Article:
Judge Patrick Naugle never reviews a film without first looking fabulous.
Fabulously yours in his first starring motion picture!
Tony Warrin (Liberace) is one of the most popular pianists around. With fame, success, and a shot at playing Carnegie Hall, the ivory tickler seems to have it all in spades. However, Tony faces his greatest challenge, when a disease takes away his sense of hearing, forcing the master musician to discover new ways to find beauty in the world around him. This includes helping people who need him most through lip reading, a kind heart, and the love of a beautiful woman. Can Tony find happiness despite his crippling disability?
There's been a big resurgence in the life and times of Mr. Showmanship, Liberace. With the new Steven Soderbergh HBO biopic Behind the Candelabra (starring Wall Street's Michael Douglas as the famed piano player), Liberace's decadent existence has been brought front and center once again. Although younger generations may not realize it, Liberace was once the most popular entertainer on the face of the planet. However, unlike Elvis and Buddy Holly, Liberace remains remembered more for his flamboyant lifestyle and closeted sexuality than his impressive musical talents.
In 1955, Warner Bros. attempted to make Liberace a bona fide movie star with Sincerely Yours, a semi-biographical yarn that did little for Lee's acting career. It would end up being the only film the entertainer would star in, and for good reason: it's terrible. Filled with performances that can only be described as mildly adequate, and a story that all but suffocates any dramatic possibilities, Sincerely Yours is far more a footnote to an exceptional career than a solid piece of filmmaking.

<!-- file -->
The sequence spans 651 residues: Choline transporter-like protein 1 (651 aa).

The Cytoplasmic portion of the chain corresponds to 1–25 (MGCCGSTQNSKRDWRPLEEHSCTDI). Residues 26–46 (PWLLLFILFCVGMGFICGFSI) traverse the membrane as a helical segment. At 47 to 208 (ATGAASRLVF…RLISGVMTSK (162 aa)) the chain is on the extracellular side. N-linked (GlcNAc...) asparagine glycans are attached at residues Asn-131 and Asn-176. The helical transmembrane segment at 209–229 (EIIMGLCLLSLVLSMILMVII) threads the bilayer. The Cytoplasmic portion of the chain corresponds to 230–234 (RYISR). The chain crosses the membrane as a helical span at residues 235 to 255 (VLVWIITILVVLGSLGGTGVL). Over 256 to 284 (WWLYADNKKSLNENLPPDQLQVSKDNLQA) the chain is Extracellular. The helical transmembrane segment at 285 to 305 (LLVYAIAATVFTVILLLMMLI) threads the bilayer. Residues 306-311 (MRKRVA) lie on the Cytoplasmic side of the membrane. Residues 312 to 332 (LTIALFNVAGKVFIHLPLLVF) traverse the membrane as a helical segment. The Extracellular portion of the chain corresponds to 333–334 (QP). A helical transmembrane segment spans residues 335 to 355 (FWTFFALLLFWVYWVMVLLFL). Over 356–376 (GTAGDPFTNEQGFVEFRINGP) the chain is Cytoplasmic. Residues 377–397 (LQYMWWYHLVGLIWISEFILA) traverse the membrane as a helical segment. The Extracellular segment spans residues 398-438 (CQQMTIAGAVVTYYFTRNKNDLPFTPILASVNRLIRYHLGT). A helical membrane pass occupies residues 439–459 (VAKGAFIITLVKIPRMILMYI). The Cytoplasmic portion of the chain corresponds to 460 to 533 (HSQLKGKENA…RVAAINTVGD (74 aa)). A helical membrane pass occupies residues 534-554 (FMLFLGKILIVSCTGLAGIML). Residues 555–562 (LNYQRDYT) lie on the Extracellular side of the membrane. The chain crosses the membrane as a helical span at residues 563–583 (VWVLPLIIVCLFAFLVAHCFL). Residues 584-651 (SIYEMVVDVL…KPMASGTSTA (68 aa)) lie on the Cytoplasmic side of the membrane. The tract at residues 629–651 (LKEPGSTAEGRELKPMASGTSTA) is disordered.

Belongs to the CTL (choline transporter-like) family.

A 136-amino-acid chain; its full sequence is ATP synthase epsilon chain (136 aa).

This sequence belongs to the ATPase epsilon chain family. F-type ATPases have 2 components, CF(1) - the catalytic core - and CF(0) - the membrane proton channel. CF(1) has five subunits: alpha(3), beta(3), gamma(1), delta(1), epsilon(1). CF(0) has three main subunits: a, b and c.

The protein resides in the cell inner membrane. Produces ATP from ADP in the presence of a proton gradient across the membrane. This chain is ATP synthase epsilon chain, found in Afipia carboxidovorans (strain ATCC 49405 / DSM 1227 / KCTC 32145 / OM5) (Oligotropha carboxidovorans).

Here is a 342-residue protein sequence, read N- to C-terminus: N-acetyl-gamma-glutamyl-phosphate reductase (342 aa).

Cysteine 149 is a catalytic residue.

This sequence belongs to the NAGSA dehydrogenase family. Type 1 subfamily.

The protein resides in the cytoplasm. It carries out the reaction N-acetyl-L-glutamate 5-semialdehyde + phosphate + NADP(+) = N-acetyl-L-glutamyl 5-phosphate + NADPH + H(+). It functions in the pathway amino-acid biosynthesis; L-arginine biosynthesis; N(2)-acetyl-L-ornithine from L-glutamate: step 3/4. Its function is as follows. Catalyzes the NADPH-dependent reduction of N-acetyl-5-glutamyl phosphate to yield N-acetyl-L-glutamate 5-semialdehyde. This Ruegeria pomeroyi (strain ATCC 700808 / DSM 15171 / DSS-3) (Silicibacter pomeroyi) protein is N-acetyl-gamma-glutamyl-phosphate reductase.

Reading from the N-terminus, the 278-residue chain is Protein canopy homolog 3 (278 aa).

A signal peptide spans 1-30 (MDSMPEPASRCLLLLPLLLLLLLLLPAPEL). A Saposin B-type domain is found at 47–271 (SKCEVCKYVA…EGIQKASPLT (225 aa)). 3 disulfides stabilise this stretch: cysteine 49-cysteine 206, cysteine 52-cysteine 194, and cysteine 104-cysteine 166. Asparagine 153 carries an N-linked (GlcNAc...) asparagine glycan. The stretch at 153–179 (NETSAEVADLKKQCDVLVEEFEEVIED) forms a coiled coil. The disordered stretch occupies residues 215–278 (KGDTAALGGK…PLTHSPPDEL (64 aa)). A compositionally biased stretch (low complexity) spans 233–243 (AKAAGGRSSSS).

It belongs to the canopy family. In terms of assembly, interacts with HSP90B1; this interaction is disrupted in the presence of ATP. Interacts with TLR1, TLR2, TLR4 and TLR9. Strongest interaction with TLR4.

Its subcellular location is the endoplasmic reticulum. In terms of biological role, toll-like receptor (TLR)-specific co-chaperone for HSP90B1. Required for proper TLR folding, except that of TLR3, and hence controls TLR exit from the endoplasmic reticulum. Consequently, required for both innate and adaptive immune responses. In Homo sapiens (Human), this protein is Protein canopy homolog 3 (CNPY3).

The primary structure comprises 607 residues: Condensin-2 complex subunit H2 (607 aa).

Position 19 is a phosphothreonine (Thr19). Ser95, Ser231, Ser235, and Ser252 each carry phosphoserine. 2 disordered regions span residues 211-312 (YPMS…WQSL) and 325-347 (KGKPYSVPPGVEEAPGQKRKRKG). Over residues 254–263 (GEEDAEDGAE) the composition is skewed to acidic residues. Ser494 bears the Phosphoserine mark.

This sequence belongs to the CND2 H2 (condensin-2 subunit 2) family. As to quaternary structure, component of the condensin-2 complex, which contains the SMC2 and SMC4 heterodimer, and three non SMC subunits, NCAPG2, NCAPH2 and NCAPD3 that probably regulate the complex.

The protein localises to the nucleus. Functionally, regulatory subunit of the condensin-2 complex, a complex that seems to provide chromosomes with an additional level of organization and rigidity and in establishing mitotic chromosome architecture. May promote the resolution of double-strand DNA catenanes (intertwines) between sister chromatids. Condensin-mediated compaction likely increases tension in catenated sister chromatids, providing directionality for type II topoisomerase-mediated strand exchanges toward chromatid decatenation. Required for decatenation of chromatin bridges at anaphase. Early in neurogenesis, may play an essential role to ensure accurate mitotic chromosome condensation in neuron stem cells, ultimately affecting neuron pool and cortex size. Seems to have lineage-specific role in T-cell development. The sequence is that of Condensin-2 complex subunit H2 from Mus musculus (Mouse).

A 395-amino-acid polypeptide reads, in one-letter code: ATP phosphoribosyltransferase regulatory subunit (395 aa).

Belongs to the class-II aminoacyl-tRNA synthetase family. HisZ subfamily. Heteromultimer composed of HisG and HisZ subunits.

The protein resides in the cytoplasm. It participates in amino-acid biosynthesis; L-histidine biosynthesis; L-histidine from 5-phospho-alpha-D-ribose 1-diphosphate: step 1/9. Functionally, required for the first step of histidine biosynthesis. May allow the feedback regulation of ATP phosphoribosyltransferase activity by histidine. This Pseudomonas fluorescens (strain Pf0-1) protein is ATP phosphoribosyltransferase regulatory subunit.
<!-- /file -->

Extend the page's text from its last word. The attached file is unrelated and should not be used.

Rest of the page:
Liberace is Tony Warrin, a famous piano player with millions of fans. Tony is Liberace in all but name only; his style, humor, and demeanor are exactly what you'd expect from the real man. Sincerely Yours was released years before Lee honed his glitzy lavish persona, so instead of this being the Liberace we remember, we get one that wears nice suits and stifles a lisp. It's hard to rate his performance, since he's essentially playing himself. His Tony is likable enough, but it's clear he's just reciting lines, and not very well at that. And don't get me stared on Liberace's romancing two women—Basic Instinct's Dorothy Malone and She Wore a Yellow Ribbon's Joanne Dru—which is about as believable as Kim Kardashian playing an Amish virgin.
Sincerely Yours is filled with many musical numbers, none of which are all that memorable. Liberace plays mostly classical music, which is fine, but after a while the tunes all run together. Viewed through modern eyes, the film is as creaky and dramatically inert as it was when it was made in 1932 as The Man Who Played God starring Bette Davis. The plot about a pianist losing his hearing is about as clichéd as you can get. Will Tony be able to overcome his disability to find success again? Does a bear crap in the woods? As directed by Gordon Douglas (Them!), this has all the entertainment value of Liberace's worst recordings. Only one scene leaves an impression: Liberace woos some older ladies and has a ball spoofing his image as a "mature" ladies man. As amusing as those brief moments are, they aren't enough to recommend Sincerely Yours.
Presented in 1.85:1 anamorphic widescreen, this is one of Warner Archive's shoddiest looking transfers ever. This transfer is absolutely abysmal, with visuals that are soft, fuzzy, and nearly out of focus. I realize these Made-On-Demand releases aren't given the same love as the big catalog titles, but this looks worse than VHS. The audio is presented in Dolby 1.0 Mono and there isn't much to report. Dialogue, music, and effects work are mostly clear and little else. Considering this is the only version of Sincerely Yours fans will ever see, it's what you'll have to be content with. Thankfully, there are no bonus features.
There's a very good reason why Sincerely Yours hasn't seen the light of day on DVD until now; it's an absolute chore to sit through. At nearly two hours, the film will test the patience of even the most diehard Liberace fans.
Guilty. The opposite of music to my ears.
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Studio: Warner Bros.
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